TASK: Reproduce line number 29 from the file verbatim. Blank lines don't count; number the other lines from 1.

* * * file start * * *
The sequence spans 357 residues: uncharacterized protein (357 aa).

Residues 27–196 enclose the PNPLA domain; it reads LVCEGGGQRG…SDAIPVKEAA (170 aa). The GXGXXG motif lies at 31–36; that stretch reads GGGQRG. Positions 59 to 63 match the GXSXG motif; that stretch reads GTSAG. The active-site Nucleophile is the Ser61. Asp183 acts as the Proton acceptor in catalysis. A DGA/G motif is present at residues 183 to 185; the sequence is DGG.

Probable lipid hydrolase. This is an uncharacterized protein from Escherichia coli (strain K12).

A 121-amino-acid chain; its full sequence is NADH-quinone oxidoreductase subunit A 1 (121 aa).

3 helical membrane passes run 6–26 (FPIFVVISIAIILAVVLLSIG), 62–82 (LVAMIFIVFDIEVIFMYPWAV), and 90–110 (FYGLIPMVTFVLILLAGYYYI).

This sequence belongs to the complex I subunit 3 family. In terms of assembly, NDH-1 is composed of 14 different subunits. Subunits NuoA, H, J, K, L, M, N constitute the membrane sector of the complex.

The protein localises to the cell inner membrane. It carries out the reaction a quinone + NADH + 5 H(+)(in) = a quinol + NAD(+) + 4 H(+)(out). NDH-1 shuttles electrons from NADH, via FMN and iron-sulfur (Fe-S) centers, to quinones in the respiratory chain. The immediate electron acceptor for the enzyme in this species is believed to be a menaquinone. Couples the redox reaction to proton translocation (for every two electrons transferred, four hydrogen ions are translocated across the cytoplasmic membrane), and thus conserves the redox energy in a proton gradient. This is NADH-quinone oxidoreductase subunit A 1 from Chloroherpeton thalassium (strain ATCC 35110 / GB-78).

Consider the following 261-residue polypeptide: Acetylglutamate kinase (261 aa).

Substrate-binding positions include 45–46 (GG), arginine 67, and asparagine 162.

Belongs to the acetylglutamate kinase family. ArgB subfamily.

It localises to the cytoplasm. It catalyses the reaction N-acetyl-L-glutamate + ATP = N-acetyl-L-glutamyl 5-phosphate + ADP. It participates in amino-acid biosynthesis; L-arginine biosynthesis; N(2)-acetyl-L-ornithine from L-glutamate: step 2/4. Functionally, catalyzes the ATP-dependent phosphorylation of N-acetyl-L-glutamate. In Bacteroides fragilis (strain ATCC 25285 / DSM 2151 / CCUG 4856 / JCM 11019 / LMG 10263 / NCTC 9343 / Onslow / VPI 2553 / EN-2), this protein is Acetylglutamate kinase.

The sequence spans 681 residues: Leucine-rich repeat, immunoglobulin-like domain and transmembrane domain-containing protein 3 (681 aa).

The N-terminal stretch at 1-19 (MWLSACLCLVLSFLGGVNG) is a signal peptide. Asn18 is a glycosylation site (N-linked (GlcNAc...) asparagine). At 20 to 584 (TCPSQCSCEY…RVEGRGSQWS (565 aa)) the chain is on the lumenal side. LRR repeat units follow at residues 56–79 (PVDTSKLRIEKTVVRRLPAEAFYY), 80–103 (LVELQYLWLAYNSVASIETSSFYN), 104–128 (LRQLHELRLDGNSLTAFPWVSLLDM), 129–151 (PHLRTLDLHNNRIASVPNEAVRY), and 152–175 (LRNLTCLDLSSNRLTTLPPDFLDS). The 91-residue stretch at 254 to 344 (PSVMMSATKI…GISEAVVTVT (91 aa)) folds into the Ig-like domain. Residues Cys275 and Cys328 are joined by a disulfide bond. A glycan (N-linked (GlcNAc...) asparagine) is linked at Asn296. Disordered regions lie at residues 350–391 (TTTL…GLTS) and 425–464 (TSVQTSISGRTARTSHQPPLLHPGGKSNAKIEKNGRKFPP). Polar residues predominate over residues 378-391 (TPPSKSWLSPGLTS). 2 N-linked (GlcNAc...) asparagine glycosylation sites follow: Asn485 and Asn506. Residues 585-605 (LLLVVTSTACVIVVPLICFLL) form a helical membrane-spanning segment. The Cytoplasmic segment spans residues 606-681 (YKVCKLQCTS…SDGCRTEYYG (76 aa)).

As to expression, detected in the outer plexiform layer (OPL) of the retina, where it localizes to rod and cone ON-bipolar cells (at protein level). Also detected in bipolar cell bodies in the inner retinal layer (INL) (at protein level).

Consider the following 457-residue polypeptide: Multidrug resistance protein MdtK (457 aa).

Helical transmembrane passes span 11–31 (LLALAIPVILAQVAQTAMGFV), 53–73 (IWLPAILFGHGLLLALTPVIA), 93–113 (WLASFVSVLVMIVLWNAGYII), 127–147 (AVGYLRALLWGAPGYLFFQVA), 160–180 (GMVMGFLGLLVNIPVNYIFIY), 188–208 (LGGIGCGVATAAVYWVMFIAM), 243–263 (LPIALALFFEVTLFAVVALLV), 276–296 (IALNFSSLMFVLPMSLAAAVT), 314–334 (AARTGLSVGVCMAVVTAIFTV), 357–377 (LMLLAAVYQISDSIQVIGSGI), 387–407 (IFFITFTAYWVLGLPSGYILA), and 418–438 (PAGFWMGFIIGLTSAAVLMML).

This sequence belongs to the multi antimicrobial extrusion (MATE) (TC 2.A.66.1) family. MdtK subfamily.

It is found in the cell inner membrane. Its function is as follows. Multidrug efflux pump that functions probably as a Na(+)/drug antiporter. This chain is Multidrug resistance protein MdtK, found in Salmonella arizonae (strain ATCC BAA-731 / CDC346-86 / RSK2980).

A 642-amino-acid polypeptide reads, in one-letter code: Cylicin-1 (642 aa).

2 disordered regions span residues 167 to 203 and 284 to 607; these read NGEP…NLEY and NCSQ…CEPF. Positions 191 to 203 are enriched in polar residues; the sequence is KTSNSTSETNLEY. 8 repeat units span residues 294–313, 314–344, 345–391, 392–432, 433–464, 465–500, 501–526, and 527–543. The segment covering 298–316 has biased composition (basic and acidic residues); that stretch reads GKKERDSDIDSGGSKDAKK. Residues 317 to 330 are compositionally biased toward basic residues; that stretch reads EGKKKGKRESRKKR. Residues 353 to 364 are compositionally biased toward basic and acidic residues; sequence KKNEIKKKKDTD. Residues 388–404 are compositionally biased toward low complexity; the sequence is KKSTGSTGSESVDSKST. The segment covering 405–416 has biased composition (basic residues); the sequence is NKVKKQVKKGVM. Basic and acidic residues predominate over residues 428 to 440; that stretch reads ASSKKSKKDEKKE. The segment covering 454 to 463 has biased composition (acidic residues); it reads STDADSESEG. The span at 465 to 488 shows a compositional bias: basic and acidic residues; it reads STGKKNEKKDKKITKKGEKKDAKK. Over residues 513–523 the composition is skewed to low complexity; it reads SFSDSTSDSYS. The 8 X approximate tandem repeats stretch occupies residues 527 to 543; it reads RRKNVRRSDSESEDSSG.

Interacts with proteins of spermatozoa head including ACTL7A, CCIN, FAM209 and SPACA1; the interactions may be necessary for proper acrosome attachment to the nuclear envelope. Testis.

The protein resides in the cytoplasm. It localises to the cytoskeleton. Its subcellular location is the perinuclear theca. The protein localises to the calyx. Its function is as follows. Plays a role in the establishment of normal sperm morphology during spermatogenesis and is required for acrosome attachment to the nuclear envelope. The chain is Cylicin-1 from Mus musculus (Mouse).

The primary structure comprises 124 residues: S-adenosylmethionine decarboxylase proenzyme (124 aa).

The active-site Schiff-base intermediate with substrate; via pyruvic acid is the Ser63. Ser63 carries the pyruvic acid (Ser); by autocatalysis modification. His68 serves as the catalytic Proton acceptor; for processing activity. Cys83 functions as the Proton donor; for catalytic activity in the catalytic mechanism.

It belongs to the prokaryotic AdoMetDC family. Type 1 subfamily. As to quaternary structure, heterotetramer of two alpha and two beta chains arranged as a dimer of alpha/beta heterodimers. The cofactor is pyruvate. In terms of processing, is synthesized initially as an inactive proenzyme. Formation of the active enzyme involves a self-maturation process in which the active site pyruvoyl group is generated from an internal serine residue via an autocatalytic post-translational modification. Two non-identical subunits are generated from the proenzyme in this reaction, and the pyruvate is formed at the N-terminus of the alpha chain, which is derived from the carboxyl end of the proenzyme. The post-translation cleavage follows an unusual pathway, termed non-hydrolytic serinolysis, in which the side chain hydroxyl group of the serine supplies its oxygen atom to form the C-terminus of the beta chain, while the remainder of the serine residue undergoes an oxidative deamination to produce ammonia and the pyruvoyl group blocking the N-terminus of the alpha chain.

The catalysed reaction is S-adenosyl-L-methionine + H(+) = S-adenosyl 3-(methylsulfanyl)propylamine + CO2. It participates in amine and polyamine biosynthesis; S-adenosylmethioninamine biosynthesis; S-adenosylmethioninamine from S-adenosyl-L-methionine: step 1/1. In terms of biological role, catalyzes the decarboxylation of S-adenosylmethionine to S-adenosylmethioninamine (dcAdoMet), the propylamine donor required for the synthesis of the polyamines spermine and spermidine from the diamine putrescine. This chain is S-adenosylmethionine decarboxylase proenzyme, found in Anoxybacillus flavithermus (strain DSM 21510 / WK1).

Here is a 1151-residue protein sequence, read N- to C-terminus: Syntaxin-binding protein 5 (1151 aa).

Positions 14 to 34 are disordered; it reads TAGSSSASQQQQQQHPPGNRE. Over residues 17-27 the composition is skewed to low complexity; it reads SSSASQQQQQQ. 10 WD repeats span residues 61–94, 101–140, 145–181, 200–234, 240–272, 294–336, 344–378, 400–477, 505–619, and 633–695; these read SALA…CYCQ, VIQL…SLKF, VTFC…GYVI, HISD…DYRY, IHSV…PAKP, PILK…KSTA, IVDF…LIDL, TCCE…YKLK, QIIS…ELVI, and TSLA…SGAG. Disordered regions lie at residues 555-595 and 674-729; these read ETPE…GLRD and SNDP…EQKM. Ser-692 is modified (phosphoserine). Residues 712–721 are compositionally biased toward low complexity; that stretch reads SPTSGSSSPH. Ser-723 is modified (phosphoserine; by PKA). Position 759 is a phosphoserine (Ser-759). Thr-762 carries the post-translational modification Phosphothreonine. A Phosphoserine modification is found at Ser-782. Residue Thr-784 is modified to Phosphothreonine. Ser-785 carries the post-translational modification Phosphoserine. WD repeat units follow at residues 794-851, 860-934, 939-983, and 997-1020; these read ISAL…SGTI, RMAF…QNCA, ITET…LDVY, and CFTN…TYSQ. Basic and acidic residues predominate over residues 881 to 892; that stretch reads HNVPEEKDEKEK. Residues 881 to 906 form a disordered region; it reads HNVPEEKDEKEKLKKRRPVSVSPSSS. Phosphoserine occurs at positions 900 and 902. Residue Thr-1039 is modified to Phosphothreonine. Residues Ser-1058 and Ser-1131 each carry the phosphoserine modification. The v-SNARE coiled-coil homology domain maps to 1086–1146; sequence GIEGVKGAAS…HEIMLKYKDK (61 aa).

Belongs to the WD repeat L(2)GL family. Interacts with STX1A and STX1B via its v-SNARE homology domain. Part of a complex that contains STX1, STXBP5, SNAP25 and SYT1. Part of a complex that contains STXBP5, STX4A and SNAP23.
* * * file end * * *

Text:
Belongs to the WD repeat L(2)GL family. Interacts with STX1A and STX1B via its v-SNARE homology domain. Part of a complex that contains STX1, STXBP5, SNAP25 and SYT1. Part of a complex that contains STXBP5, STX4A and SNAP23.